Pujols effectively replaces Abreu - which certainly increases their WAR.  Pujols was *only* a 5.4 WAR guy in 2011, (a down year).  Abreu was 1.3.  So, Anaheim added 4 wins.  They probably actually added more wins with Wilson replacing Joel Pineiro's -1.6 WAR.  But, Anaheim has two guys under age 27, (Bourjos and Trumbo).  The glide path of the returning talent is seriously skewed downward. 
Anaheim had 8 regulars over 100 OPS+.  LF (Wells) and Catcher (Mathis/Conger) were their only problem areas.  The REAL plus for the Angels is Kendry Morales.  They have a fall back if Trumbo (who had a 25/120 BB/K ratio)  stumble rather than progresses.
Yes, the Angels have improved their team.  Texas has likely gotten worse.  They have both ALREADY committed to massive payroll expansion for 2012, and the aggregate result is, the Ms are probably still looking at 182 wins between them (combined). 
Has everyone already forgotten the certainty everyone had that Boston would just walk away with the East in 2011?  When they added AGON and Crawford while the Yankees were spending nickles on washed up guys like Garcia, Colon, Andruw and Chavez, the East was a done deal.
Yes, Hall of Fame players are good.  And they are good to have.  But, baseball, by dint of the everyone-gets-equal-opportunities is a sport which severely limits the possibility of superstars from have "great" effect on final outcomes.  WAR says Albert has been providing 8 wins a year.  The Cards were paying him $14 million a year.  That's a stupendous bargain and the Cards got to the playoffs a lot with him.
If he stays at 8 WAR for the next 4-5 years, at $25 million a year, he's a minor bargain.  But, the past 4 seasons, his WAR went: 9.6; 8.8; 7.1; 5.4.  That "looks" like a trend.  In truth, the 5.4 is probably just a bad year.  But, exactly how many 8+ WAR seasons Albert has left is VERY questionable.  Even at 6 WAR a year, he's going to be one of the most valuable players in baseball.  But, he's not going to be a bargain.
Look at AROD.  He had WAR totals from 8-11 through age 31.  What has he done since?  5.4; 3.6; 3.2; 2.7.  No, I am not predicting imminent doom for Pujols.  I think he'll have a few more MVP level seasons.  But, it is not out of the question that Pujols is *only* a .900 hitter ALREADY.  It's possible. 
To win the West should take about 95 wins.  It took about 95 wins last year.  It will take about 95 wins next year.  It will likely continue to take about 95 wins for the foreseeable future.
If I thought the Ms were likely to win 90 without Fielder this year, then I'd be supportive of adding him.  I don't think the Ms will win 90 games w/o him.  I don't think they'll win 90 games WITH him.  The Ms still have too much work to do.  And I continue to believe it is more likely that they will get that extra work done without him than with him.  I accept and respect that others disagree.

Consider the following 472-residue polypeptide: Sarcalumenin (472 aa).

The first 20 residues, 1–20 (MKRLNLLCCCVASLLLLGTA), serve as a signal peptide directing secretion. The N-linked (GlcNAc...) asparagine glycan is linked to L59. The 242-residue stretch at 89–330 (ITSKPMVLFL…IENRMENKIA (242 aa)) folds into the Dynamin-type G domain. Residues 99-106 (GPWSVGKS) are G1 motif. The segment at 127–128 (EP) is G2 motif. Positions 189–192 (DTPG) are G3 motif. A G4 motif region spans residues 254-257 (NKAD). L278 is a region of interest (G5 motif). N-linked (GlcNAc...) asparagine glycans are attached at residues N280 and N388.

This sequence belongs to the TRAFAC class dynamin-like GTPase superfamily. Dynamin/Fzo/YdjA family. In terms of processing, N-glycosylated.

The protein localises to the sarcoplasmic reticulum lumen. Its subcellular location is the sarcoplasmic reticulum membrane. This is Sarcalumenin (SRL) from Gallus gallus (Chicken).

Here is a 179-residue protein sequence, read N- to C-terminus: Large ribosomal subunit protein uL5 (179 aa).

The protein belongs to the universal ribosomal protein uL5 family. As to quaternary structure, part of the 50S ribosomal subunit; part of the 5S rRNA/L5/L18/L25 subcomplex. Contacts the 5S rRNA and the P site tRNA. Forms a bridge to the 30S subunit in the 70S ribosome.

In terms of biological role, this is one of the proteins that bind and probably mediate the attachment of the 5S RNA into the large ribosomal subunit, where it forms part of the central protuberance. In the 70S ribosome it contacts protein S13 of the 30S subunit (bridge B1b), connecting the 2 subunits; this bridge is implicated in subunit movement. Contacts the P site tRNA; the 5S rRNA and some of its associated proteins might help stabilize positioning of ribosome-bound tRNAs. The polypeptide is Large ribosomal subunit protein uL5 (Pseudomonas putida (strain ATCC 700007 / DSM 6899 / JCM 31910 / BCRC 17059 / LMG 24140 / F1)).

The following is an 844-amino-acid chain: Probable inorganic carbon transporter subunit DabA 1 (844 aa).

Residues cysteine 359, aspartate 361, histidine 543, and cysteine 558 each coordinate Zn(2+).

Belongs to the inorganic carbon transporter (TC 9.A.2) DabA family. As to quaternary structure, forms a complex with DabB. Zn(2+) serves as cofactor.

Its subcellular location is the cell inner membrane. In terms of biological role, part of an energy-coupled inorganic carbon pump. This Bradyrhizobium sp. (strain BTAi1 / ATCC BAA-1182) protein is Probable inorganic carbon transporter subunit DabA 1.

IcebreakerX's picture

That is all that matters. Baseball is simulated warfare. And the only thing that matters is that our supply lines (minors) have to be better than everyone else and that our ships of the line (the ML team) are better than everyone else. The rest will play out.
Like I said earlier this offseason, the key is when to bet in. Prince Fielder is going to have a 5~7 year window at this point in his career. But we also have the same window with our players Ackley, Smoak and Pineda. And most of all, the King Felix window might just be 3 more years.
I can agree with Sandy that maybe we're not ready to get pushed over the top. But what I disagree on is the idea that we have to wait for critical mass. Rather, I think it's more or less managing the fact that the right parts overlap at the same time. The entire 1993~2003 M's are a testament to NOT doing it right.


I think Arte Moreno is trying to make the Angels the chosen team of Los Angeles.  The Dodgers are in the midst of a management meltdown and have been poorly run since ever since the O'Malleys sold the team.
The Angels may 'share' the LA market they historically have played the role of the Clippers, while the Dodgers have been the Lakers.  So how does Arte pay for Pujols et al.?  Buy armed takeover of the Dodgers market share.


I hope that Fangraphs & co. are alert to the way that $/WAR is about to change.  They're used to a $4.5 per 10 runs figure.  It might already be $6.0 and the perception will lag the reality.
I don't see anything in $/WAR that factors in franchise appreciation.  ;- )  Further, when you bring up more long-term business considerations like this, the Fangraphs reaction is usually hostility.  :: sniff :: "No evidence exists that Babe Ruth affects the value of a franchise" ....